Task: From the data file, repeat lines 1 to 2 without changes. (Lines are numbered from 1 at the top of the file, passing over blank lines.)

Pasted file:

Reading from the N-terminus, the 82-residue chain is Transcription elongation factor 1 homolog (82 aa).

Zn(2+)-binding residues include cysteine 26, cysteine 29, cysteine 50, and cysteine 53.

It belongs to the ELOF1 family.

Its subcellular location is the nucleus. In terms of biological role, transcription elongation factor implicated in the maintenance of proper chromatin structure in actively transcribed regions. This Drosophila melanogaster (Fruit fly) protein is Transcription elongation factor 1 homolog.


Reading from the N-terminus, the 82-residue chain is Transcription elongation factor 1 homolog (82 aa).

Zn(2+)-binding residues include cysteine 26, cysteine 29, cysteine 50, and cysteine 53.